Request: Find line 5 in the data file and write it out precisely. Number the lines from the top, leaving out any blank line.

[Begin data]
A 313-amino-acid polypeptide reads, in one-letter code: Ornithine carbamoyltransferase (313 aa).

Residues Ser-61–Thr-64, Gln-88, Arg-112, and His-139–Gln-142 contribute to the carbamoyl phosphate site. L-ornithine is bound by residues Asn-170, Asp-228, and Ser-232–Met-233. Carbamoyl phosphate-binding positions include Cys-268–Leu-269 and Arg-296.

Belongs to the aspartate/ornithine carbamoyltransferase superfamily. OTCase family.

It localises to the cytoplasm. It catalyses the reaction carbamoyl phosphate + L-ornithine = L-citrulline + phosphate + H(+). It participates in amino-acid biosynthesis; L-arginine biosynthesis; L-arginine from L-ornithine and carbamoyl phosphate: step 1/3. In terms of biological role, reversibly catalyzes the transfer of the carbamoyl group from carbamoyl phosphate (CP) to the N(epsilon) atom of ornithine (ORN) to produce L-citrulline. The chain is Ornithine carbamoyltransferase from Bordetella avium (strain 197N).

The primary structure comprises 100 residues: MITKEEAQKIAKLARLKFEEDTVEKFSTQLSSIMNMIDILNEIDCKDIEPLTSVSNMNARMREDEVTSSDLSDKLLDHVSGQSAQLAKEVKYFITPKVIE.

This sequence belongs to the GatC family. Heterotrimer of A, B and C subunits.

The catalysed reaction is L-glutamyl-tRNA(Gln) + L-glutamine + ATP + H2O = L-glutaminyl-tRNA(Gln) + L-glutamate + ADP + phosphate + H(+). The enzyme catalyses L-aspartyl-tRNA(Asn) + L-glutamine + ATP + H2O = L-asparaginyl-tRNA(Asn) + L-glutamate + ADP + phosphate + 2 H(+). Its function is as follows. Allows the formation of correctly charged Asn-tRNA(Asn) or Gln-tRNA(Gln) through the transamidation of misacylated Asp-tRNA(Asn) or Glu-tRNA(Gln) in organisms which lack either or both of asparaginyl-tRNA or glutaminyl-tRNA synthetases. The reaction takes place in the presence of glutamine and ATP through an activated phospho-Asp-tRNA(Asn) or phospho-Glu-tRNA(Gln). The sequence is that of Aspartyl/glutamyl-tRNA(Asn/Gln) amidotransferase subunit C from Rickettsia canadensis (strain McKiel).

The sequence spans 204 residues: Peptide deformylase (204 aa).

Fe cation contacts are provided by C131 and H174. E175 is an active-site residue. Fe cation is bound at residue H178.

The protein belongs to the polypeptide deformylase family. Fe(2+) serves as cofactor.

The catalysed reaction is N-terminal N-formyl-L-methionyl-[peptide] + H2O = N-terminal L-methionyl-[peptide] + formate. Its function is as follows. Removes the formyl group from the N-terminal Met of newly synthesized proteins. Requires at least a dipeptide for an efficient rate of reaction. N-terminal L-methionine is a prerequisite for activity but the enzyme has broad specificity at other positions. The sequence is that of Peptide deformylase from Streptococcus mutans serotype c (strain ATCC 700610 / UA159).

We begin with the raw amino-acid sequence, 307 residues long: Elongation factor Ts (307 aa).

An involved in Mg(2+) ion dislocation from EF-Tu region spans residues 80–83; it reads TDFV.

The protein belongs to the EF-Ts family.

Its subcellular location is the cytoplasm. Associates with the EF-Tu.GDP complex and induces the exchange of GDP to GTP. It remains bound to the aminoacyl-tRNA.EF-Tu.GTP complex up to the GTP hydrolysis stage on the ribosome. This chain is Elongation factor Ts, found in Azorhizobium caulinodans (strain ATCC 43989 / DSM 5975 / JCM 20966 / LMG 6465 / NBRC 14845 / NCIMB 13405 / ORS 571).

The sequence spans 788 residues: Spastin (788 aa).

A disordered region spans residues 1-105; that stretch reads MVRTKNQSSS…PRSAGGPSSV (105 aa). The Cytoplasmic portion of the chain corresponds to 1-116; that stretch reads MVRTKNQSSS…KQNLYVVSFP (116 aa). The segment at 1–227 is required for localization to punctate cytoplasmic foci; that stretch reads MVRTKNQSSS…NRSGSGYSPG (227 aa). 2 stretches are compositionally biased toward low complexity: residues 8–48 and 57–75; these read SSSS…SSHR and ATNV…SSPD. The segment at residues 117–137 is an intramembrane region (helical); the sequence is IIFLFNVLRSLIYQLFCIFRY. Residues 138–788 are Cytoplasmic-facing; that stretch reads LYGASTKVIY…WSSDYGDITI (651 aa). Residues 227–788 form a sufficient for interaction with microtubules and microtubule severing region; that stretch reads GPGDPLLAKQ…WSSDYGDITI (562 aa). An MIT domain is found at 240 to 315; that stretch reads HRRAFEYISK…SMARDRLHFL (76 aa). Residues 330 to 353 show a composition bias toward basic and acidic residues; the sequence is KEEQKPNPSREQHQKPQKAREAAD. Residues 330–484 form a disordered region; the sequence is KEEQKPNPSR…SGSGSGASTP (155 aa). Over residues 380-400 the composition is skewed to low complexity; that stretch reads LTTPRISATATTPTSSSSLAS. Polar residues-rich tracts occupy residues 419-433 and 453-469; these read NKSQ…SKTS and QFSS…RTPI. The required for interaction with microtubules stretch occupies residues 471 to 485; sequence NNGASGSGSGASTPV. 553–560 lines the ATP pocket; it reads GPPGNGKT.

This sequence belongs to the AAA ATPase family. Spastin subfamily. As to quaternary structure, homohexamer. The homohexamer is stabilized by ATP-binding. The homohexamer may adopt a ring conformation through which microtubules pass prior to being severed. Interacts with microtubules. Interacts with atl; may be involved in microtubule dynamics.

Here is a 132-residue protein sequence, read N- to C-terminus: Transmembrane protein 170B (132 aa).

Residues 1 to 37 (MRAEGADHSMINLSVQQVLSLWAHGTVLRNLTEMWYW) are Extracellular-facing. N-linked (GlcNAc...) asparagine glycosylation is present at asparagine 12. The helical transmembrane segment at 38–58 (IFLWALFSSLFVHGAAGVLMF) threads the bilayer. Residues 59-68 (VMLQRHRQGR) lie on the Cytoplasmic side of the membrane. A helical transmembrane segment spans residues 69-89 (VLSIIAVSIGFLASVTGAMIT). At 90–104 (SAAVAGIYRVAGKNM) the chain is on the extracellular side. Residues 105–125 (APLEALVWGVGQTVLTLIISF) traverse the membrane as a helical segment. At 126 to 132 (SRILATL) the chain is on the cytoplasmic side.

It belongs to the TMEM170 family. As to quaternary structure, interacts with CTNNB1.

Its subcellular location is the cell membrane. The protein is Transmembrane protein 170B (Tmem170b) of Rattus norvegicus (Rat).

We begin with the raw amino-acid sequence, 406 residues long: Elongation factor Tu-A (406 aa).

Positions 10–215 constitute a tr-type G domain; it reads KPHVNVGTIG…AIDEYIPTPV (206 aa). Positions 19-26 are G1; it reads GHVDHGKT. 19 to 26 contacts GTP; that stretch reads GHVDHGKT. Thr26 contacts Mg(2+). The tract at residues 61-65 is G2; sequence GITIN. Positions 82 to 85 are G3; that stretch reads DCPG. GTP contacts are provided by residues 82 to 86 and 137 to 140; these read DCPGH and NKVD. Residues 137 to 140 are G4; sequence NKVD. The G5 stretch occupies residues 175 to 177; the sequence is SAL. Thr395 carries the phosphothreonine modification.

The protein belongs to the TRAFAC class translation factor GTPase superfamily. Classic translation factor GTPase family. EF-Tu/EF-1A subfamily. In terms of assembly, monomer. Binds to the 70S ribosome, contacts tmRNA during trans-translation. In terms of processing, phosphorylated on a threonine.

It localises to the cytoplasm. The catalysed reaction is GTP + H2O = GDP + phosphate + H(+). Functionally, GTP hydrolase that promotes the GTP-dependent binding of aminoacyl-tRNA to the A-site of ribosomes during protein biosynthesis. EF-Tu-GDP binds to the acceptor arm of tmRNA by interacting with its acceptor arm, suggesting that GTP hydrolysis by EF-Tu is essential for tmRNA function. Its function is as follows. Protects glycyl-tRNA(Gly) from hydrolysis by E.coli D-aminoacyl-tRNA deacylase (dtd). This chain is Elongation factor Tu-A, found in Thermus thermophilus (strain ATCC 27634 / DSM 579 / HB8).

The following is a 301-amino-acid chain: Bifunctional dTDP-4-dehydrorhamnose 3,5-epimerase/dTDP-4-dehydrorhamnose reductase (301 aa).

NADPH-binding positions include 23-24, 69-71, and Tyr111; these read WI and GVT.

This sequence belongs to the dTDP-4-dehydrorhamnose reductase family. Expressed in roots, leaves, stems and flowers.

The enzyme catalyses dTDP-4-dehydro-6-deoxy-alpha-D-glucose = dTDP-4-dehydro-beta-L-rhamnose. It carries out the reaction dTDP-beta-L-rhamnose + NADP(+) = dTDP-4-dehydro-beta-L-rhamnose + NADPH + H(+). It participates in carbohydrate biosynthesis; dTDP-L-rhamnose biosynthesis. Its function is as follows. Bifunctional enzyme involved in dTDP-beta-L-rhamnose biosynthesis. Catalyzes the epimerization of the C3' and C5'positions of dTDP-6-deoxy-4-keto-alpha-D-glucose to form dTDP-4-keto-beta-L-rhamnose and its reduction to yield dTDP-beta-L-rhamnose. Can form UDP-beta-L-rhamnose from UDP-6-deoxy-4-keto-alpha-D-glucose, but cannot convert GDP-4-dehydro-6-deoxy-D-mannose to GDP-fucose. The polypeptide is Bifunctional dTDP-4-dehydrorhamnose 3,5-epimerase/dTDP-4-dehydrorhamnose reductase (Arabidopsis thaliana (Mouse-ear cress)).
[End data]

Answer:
The primary structure comprises 100 residues: MITKEEAQKIAKLARLKFEEDTVEKFSTQLSSIMNMIDILNEIDCKDIEPLTSVSNMNARMREDEVTSSDLSDKLLDHVSGQSAQLAKEVKYFITPKVIE.